Tesla Investigation Launched After Man Discovered He Could Play Games While Driving
An investigation into Tesla has been launched in the US after a man discovered he could play games while driving.
Bear in mind, anyone who’s driving can play games on their phones at any time – there’s just the small matter of it being illegal, dangerous and really, really stupid.
If you’ve seen the inside of a Tesla, you’ll likely be familiar with the rather large screen between the driver and passenger seat. More than half a million cars across the US are equipped with these touchscreens, giving its users a wealth of options from SAT-NAV, to browsing the internet, to games.
It should go without saying – but Tesla has said it anyway – the games aren’t intended to be played by the driver, especially when they’re in motion.
Passenger Play, which has been available since December last year, does allow users to play games while the car is moving, but it specifically notes it’s ‘only for passengers’ and even asks you to confirm this before gameplay commences. It was formerly only available while the car was in park mode.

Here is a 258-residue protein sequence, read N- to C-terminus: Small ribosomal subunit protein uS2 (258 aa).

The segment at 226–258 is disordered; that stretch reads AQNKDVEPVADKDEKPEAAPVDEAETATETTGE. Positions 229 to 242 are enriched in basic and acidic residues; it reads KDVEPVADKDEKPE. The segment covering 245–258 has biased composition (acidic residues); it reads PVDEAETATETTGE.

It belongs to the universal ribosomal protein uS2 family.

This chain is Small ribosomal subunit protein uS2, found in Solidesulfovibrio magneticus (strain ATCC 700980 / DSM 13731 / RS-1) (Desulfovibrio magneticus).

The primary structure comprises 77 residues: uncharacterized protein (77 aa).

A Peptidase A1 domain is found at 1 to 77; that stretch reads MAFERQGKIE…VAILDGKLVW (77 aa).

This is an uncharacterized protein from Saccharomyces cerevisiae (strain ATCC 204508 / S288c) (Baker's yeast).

Fearing this warning won’t be enough, Tesla owner Vince Patton filed a complaint with the US National Highway Traffic Safety Administration (NHTSA) after he discovered he could play the games while driving. He tested the feature in a car park, dubbing the ability to play games such as Solitaire as ‘recklessly negligent’.
‘I was just dumbfounded that, yes, sure enough, this sophisticated video game came up… somebody’s going to get killed. It’s absolutely insane,’ he told AP.
Now, the NHTSA is investigating around 580,000 Tesla Models 3, S and X made from 2017, to ‘evaluate the driver distraction potential of Tesla Passenger Play while the vehicle is being driven’.
Investigators will ‘will evaluate aspects of the feature, including the frequency and use scenarios of Tesla ‘Passenger Play’, while noting the feature ‘may distract the driver and increase the risk of a crash’, as per BBC News. In 2019, 3,142 road deaths were attributed to distracted drivers.
Tesla has not commented on the complaint.
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